Bruce Brown

COVID-19 Updates: Hawks, Blazers, Celtics, Bucks, Nets

Wesley Iwundu, who just signed a 10-day contract with the Hawks on Thursday, has entered the NBA’s health and safety protocols, per Adrian Wojnarowski of ESPN (Twitter link). Iwundu played 23 minutes in the Hawks’ 98-96 victory over the Sixers Thursday night, scoring two points and grabbing five rebounds. ESPN’s Bobby Marks tweets that the Hawks will need to sign another replacement player to replace Iwundu — himself a replacement player.

Hawks big man Onyeka Okongwu, who made his season debut last week, has entered the protocols as well, Sarah K. Spencer of the Atlanta Journal-Constitution tweets. In three games this season (22.3 MPG), Okongwu is averaging 10.3 PPG, 5.7 RPG, and 2.0 BPG. The Hawks now have nine players in the protocols.

Here are a few more COVID-related updates:

  • Backup point guard Dennis Smith Jr. and two-way rookie Trendon Watford have entered the protocols for the Trail Blazers and the rest of the team will now be re-tested, sources tell Shams Charania of The Athletic (via Twitter). DSJ and Watford are the only players currently in the protocols for the Blazers.
  • The Celtics have four new players entering the protocols: C.J. Miles, Justin Jackson, Aaron Nesmith, and Bruno Fernando, tweets Jared Weiss of The Athletic. However, Al Horford, Juan Hernangomez, Jabari Parker, and Brodric Thomas, who’ve all been in the protocols, are listed as questionable for Saturday’s game against Milwaukee, so they could be exiting the protocols soon. Until those four are cleared, the Celtics will have 12 players in the COVID-19 protocols — the largest outbreak in the NBA.
  • In addition to Giannis Antetokounmpo, Bobby Portis has exited the protocols for the Bucks, Tim Reynolds of The Associated Press tweets. Like Horford and the other Celtics, Donte DiVincenzo, who’s also been in the protocols, is listed as questionable to make his season debut Saturday.
  • Meanwhile, Bruce Brown and James Johnson have exited the protocols for the Nets, but seven others, including star Kevin Durant, remain in the protocols for their game Saturday against the Lakers, according to Chris Haynes of Yahoo Sports (via Twitter).
  • Warriors rookie Moses Moody has entered the protocols, according to Anthony Slater of The Athletic (Twitter link). Golden State now has four players in the protocols.

James Harden, Bruce Brown Newest Nets In COVID-19 Protocols

The Nets suddenly have seen seven players enter the NBA’s COVID-19 health and safety protocols within the 24 hours. All-Star guard James Harden and versatile swingman Bruce Brown have joined five other afflicted comrades on the sidelines for Brooklyn, per Adrian Wojnarowski of ESPN (Twitter link).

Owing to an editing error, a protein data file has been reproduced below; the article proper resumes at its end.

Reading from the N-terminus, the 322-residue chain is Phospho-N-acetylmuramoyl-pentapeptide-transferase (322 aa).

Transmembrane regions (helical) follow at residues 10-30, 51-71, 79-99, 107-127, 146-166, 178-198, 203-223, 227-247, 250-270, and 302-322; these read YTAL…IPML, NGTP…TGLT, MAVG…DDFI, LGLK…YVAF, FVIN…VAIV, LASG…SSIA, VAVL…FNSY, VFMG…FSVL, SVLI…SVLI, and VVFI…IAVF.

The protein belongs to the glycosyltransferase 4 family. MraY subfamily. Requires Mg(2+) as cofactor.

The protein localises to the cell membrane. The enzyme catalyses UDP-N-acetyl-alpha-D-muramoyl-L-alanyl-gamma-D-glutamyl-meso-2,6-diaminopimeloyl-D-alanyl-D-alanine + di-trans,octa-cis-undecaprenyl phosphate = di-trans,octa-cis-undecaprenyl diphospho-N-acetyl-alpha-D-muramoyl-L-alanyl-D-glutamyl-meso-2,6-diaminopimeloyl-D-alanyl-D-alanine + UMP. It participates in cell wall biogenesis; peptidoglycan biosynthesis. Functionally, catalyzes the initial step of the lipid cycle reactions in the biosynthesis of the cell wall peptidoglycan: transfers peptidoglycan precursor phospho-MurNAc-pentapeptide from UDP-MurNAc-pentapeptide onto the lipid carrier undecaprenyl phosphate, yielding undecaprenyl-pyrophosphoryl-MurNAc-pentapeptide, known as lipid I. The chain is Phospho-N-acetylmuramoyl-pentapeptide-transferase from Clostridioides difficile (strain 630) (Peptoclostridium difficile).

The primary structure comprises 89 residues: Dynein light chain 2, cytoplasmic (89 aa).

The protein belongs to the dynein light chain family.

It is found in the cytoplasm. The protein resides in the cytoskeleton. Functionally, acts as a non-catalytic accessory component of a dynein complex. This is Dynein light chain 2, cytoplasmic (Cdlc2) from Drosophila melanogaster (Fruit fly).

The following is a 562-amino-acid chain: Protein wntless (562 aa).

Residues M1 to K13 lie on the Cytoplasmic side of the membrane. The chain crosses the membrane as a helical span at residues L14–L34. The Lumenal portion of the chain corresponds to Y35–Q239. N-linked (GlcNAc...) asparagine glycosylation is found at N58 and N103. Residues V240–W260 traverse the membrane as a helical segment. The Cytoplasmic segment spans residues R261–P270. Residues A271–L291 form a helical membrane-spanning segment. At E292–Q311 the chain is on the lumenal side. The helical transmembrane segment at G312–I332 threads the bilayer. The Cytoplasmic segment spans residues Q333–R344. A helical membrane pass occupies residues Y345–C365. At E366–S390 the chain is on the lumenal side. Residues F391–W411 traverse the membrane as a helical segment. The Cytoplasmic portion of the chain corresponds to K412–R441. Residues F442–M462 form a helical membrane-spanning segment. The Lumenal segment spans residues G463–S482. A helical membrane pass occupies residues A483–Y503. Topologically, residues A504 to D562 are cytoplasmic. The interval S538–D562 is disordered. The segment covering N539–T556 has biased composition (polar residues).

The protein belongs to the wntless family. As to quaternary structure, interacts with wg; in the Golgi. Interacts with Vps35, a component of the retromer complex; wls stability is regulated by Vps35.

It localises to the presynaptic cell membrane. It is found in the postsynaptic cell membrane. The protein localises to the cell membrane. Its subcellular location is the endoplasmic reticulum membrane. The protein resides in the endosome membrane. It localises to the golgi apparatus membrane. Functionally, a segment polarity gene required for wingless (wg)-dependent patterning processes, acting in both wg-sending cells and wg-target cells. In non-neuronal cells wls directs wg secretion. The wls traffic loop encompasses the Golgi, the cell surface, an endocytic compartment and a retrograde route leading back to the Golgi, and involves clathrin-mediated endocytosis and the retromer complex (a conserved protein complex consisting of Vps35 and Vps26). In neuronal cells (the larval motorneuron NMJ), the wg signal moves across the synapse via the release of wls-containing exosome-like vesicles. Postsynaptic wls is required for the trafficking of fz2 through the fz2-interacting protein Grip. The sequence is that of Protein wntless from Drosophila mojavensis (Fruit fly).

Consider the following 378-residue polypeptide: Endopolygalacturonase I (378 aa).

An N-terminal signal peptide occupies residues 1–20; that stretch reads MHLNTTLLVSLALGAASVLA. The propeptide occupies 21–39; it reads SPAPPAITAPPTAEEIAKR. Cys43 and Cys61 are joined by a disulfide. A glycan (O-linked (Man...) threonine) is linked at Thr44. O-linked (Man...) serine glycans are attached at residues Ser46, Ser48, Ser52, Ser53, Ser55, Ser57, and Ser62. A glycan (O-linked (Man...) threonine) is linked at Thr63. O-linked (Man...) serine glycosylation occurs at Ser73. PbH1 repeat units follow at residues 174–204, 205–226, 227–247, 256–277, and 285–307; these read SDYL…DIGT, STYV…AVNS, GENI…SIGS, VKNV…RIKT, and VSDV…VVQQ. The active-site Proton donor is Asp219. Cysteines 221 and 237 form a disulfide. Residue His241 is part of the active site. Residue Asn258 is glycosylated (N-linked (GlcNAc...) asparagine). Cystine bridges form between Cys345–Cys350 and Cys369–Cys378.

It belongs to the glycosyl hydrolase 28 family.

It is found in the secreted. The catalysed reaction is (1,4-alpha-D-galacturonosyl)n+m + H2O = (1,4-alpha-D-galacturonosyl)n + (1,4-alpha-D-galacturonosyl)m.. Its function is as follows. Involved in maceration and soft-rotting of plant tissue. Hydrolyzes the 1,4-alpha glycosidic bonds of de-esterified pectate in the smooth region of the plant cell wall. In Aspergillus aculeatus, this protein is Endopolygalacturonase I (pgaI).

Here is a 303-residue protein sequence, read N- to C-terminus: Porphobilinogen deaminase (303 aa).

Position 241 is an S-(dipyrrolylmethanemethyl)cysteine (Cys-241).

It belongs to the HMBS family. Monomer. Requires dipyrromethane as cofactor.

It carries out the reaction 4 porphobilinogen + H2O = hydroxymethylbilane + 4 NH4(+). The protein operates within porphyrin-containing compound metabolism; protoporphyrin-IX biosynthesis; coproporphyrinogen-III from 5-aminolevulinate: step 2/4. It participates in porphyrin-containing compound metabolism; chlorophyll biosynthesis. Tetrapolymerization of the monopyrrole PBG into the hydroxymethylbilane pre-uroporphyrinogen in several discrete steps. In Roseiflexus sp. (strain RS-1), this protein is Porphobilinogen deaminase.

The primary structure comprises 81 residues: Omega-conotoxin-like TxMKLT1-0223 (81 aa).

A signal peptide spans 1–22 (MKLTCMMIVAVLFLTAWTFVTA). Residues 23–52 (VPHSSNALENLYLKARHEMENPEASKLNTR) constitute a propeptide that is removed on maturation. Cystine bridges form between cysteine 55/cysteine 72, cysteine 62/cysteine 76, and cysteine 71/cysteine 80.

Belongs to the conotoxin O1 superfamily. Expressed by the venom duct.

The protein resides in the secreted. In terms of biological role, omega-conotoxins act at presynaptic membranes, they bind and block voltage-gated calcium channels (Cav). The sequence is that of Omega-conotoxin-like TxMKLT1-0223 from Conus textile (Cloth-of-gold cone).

It was reported earlier that Nets role players LaMarcus Aldridge, Paul Millsap, DeAndre’ Bembry, Jevon Carter, and James Johnson are all in the NBA’s coronavirus protocols.

Brooklyn currently has just reached the league minimum for available players to stave off a cancelation of its scheduled game against the Raptors tonight. In addition to the team’s seven coronavirus-related absences, the Nets are also still missing COVID-19 vaccine holdout Kyrie Irving and injured wing Joe Harris. All-Star forward Kevin Durant had been listed as questionable due to a sore ankle, but he’s set to suit up for the Nets now, per Tim Bontemps of ESPN (via Twitter).

Bontemps notes in a separate tweet that both Brown and Harden had been in the Nets’ home arena, the Barclays Center, ahead of the team’s game against Toronto this evening. Brown had apparently even been warming up on the hardwood before he received the bad news.

Bobby Marks of ESPN tweets that the Nets will be eligible to sign up to five players via the hardship provision due to this swath of absences. Marks adds that Brooklyn will be dinged approximately an extra $500K in tax penalties for each 10-day signing the team completes.

The league postponed two games this week for the Bulls, who are currently missing as many as 10 players due to the NBA’s health and safety protocols. Should further spread of the virus among the Brooklyn locker room continue, the league could take similar precautions with the Nets.

Injury Notes: Okongwu, Embiid, Raptors, Harris, B. Brown

Hawks big man Onyeka Okongwu played some 3-on-3 this week and “came out OK,” head coach Nate McMillan said on Tuesday (Twitter link via Sarah K. Spencer of The Atlanta Journal-Constitution). McMillan added that the Hawks will continue to be cautious with Okongwu and that there’s no set timeline for his return from shoulder surgery. Atlanta initially estimated a recovery period of about six months when Okongwu went under the knife in July.

Here are a few more injury updates from around the NBA:

  • After ESPN’s Adrian Wojnarowski said on Tuesday that the Sixers are hopeful Joel Embiid will be able to return as soon as Saturday, Shams Charania of The Athletic (Twitter link) reiterated today that there’s growing optimism about Embiid’s ability to play on Saturday. The star center hasn’t suited up since November 6 due to a case of COVID-19.